Jan 29 2018
A research team from the University of Helsinki, Helsinki University Hospital and Folkhälsan Institute of Genetics in Helsinki, Finland, have identified a new genetic mutation that alters the function of cryopyrin and leads to a life-long periodic inflammation of the cornea, the transparent window of the human eye. Patients who carry the mutation also develop corneal opacities that compromise vision.
The groundbreaking study that broadens the spectrum of cryopyrin-associated periodic syndromes was published in the American Journal of Ophthalmology.
"In 1964, Dr. Olavi Valle, a Finnish ophthalmologist, reported a family in which several members shared a problem: their eye became irritated for a few days several times a year, and they experienced blurry vision for a few weeks after each attack," said Tero T. Kivelä, professor in Ophthalmology and Chair at the Helsinki University Eye Hospital, and a senior member of the team that made the discovery. "The attacks begin when they are teenagers and continue through middle age. Eventually patients develop permanent corneal opacities."
Dr. Valle named the disease keratitis fugax hereditaria, which is Latin for a transient inherited corneal inflammation. More than two decades later, a second Finnish family emerged, and it was found that the inflammation primarily affected the corneal endothelium, a cell layer that covers the back of the cornea, an observation that identified the disease as a keratoendotheliitis.
"Thanks to the discovery by Dr. Valle, we diagnose new patients with keratoendotheliitis fugax hereditaria every year in the Helsinki University Eye Hospital," said Dr. Joni A. Turunen, the project leader of the research team that discovered the causative mutation. "It is not an uncommon disease, and we have always been intrigued about what is causing it, so we decided to use next generation sequencing to solve that issue."
The fourth cryopyrin-associated periodic syndrome
Dr. Turunen recruited thirty affected patients from seven families and four additional ones who appeared to have the disease but could not name any affected relative. After first sequencing the protein coding regions of all chromosomes from ten patients, he found that all shared an identical point mutation in the Nucleotide-Binding Domain, Leucine-Rich Repeat Family, Pyrin Domain-Containing 3 (NLRP3) gene that codes cryopyrin.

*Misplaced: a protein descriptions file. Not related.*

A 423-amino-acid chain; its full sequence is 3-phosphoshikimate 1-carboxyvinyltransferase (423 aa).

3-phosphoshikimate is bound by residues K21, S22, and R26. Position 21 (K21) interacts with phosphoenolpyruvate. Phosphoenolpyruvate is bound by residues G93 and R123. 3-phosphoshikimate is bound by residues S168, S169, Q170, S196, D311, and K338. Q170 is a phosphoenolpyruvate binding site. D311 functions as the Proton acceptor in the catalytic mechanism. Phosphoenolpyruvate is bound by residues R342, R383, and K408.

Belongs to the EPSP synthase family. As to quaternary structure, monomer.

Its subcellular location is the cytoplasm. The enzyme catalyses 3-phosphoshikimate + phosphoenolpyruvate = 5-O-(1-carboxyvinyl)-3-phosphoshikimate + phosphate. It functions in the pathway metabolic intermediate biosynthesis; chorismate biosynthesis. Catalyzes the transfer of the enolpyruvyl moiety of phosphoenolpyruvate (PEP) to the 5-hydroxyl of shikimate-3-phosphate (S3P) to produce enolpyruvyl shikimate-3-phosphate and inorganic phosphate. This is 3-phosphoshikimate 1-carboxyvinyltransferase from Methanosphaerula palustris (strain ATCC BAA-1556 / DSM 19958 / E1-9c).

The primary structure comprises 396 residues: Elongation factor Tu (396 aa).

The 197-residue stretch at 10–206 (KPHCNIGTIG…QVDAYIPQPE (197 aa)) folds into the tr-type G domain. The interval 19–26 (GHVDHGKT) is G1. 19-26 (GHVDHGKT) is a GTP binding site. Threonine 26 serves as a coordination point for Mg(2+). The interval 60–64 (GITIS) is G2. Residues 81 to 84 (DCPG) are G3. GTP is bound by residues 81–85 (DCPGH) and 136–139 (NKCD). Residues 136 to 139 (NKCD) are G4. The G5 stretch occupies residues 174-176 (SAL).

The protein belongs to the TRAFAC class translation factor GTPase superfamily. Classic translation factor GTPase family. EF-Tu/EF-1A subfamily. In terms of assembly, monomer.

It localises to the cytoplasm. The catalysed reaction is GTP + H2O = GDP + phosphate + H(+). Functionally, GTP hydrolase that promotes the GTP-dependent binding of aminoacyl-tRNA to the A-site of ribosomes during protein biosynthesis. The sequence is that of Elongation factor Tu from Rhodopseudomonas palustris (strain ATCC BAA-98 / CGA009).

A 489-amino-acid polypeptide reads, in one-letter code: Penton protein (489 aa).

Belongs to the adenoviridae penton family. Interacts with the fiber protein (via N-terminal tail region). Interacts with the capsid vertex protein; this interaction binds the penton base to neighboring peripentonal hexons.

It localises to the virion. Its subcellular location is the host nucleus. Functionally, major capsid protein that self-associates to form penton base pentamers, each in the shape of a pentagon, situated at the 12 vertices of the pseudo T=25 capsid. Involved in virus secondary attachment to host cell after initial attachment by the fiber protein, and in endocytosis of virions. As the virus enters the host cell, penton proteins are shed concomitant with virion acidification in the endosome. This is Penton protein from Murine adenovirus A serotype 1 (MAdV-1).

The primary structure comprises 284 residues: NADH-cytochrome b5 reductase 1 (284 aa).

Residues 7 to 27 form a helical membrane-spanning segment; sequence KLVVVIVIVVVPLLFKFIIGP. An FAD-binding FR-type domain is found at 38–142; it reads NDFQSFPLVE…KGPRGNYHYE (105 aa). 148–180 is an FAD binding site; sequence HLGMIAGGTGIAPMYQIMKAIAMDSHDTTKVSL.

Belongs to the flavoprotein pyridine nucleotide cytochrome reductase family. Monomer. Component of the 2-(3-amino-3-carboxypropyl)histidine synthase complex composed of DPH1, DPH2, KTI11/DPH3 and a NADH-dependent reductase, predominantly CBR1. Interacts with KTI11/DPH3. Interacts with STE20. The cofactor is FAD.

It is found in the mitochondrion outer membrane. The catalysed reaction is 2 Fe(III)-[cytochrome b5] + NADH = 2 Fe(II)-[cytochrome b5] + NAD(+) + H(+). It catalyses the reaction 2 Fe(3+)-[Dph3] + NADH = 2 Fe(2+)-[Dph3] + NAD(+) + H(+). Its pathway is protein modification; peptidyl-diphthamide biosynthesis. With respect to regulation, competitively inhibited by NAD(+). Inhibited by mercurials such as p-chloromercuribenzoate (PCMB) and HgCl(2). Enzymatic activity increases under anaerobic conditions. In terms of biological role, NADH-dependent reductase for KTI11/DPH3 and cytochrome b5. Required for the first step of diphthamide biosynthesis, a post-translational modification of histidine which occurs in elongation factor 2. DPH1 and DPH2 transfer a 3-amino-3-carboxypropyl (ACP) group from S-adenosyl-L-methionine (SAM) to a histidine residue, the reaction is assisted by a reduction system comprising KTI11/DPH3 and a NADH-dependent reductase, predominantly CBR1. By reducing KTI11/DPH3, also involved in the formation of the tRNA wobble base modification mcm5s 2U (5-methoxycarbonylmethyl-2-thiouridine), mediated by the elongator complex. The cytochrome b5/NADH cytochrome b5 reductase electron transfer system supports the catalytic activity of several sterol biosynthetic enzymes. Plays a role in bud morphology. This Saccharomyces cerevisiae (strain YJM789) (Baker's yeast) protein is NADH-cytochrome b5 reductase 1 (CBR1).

"Cryopyrin mutations were known to cause rare periodic autoinflammatory syndromes, diseases in which the white blood cells of the human body become activated without any outside stimulus," said Kivelä. "Corneal opacities have been reported in some patients with the previously known cryopyrin-associated syndromes. Thus, we became confident that the mutation we discovered indeed was disease causing."
The team subsequently confirmed by direct sequencing that the same mutation was present in all other affected family members and absent from those that had healthy eyes.
Keratoendotheliitis fugax hereditaria is the fourth cryopyrin-associated periodic syndrome. The other three - familial cold autoinflammatory syndrome, Muckle-Wells syndrome, and chronic infantile neurological, cutaneous, articular syndrome (also known as neonatal-onset multisystem inflammatory disease) - affect multiple organs and can be debiliating. Like keratoendotheliitis fugax hereditaria, they emerge during childhood, but their hallmarks are episodic fevers, skin rashes, and inflammation of the joints, gastrointestinal tract and the nervous system rather than ocular irritation.
"Intriguingly, although a relatively minor finding in these syndromes, the patients nevertheless have been reported to show ocular inflammatory signs and some have developed similar corneal opacities than what we see in our patients with keratoendotheliitis fugax hereditaria", said Turunen. "We believe that the mutation that underlies keratoendotheliitis fugax either is a milder form of the spectrum in which only the eye is sensitive enough to become symptomatic, or faulty activation of cryopyrin is entirely restricted to the eye".
Up to one in 20,000 Caucasians may be predisposed to develop the syndrome
So far, keratoendotheliitis fugax hereditaria has only been reported from Finland. "Now that the gene has been identified, we have reason to believe that the disease actually is more universal. Exome databases show that carriers of this mutation exist in other populations with European ancestry as well, with a frequency comparable to that in Finns", said Anna-Elina Lehesjoki, professor at the Folkhälsan Institute of Genetics, and a senior geneticist in the team that made the discovery.
"The carrier frequency in the ExAC database suggests that up to one in 20,000 Caucasians may be predisposed to develop symptoms of keratoendotheliitis".
In contrast, no carriers of the causative mutation have been reported in African, Asian and Latin American populations with data in ExAC, the Exome Aggregation Consortium browser hosted at the Board Institute, Cambridge, Massachusetts.
"Because the symptoms of keratoendotheliitis fugax hereditaria are short lived and unspecific, a family history is seldom volunteered by our patients and also unlikely to be queried by an ophthalmologist unaware of its existence, as almost all ophthalmologists outside Finland have been," said Turunen.
"We expect that patients begin to emerge more widely now that the diagnosis can be made by genetic testing. We were just the lucky ones to be informed early of the existence of this intriguing corneal disease, thanks to the astute observations by Dr. Valle".
At the moment, no specific treatment for keratoendotheliitis fugax hereditaria is known. The other cryopyrin-associated periodic syndromes have responded to drugs that target interleukin-1-beta, a downstream mediator of the cryopyrin cascade.